The Value of Art
This September, ArtistYear 2015-16 kicked off with Orientation in Philadelphia. As part of the two-day Orientation, Curtis ArtistYear Fellows, along with leadership from ArtistYear, Aspen Institute, Curtis Institute of Music and local community partners participated in a special mini-seminar from the Aspen Institute Seminars entitled “National Service, the Arts, and the Good Society.” Using readings from Aristotle to Le Guin, Aspen Institute moderators Todd Breyfogle and Adam Erickson led the fellows and mentors in the Socratic method to explore and discuss conceptual questions fellows may grapple with throughout their Service Year. The experience from Orientation inspired the following piece.
What is the value of music? More specifically, what is the value of music to society? These were recurring questions during this year’s ArtistYear orientation and retreat on leadership, national service, the arts and the good society. Beyond the nuts and bolts of every day operation and expectations, we were introduced to these larger questions of purpose by the Aspen Institute to consider as we begin our year of service.
I wouldn’t be a Curtis ArtistYear fellow if I didn’t believe in the inherent value of classical music for everyone. However, although there is not a singular correct answer, the journey to finding my own answer to what the specific value of music to society is is imperative in determining my mission. My projects this year explore these questions in the context of my experience last year. My focus is learning how to ask a community what they want, and through discussion and communication with them, using my expertise to determine the best use of my artistry as a musician to accomplish these things. Assessing how I am successful and what will need a different tactic through informal questionnaires, journaling from my own perspective, and speaking with my community partners will be a huge part of my own learning and giving future fellows a head start when creating their programs.
Our ArtistYear orientation used art (mostly literature) as a way to explore these concepts and ideas, and for us to become a team of fellows and mentors. Our conversations went far beyond the readings themselves, and also opened us up to speak more honestly with each other, despite the fact that many of us had just met. That was the power of art for us that week and that is the power I want to unleash with classical music. The variety and length of conversations we had, and the frequency with which we returned to this question, showed me that although we all come from this tradition of classical music, we are not experts on how other communities could value it or what they would want from our art. The adaptability of classical music allows it to have different meanings to so many people, and my job this year is to figure out which works best for each community by learning how to ask them.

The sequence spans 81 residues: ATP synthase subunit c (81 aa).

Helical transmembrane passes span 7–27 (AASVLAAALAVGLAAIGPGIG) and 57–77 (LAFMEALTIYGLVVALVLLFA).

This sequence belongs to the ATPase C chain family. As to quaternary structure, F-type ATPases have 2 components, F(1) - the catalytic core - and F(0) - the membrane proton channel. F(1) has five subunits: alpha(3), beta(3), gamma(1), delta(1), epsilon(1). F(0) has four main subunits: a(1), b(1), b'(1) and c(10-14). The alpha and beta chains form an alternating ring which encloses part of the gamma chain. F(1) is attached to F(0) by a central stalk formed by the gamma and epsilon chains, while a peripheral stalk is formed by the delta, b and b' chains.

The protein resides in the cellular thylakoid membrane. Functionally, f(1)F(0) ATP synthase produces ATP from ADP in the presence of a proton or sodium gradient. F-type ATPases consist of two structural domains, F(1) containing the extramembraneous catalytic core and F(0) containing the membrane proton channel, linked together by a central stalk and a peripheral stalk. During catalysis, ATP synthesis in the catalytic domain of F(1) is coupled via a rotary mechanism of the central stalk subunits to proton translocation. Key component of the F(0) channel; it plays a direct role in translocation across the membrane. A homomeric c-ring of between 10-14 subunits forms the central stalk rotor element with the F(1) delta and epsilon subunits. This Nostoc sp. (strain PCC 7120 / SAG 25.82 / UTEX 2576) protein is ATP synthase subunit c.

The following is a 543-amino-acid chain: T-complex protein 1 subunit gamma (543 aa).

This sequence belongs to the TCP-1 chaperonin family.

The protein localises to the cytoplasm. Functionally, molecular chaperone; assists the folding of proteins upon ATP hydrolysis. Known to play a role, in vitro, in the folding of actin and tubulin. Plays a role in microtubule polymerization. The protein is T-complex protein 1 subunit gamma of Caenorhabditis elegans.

For the students I’ll work with this year that have formal musical training, they will use teamwork and leadership. With Play On, Philly, the students will help market a side-by-side chamber music performance they will play with me and other Curtis students. Not only is it invaluable to play music with more accomplished musicians, the interpersonal and leadership skills it takes to present a concert are tremendous and fun.
I want to show the people I’m working with lacking a traditional musical education what classical music can be for them. By commissioning composers to write pieces for each group, I want to expand our repertoire to speak beyond our usual audience with new perspectives and stories. I’m particularly excited about a project with ArtistYear fellow and composer Gabriella Smith, in which she will incorporate sounds or actual performances from people we’ll work with at ProjectHOME (we will work with our collaborators to determine exactly how they want to be involved). This is but a small step- hopefully eventually projects like this will create a whole new generation of composers with entirely different stories than we know. Just as playing music is equally about listening to your colleagues as playing your own part, building new audiences is not about convincing people they should like something; it’s about listening to them and offering something that could speak to them.
I also want to give those without a formal musical education an opportunity to create, so I have adjusted the composition curriculum I wrote last year for each different group. This involves writing music with non-traditional notation, performing their own works on found instruments, and hearing the works performed by Curtis students and me.
At the end of my first ArtistYear, I was most surprised by how much the students had taught me. There is huge freedom and joy in creation the students had that I often forget when practicing for perfection. Intonation and rhythm and the correct notes are important, but only as a tool to express like these students already could. Going into this year, I am most excited by the prospect of collaboration and the fresh perspective on classical music these communities can offer us as we make our art an essential piece of Philadelphia.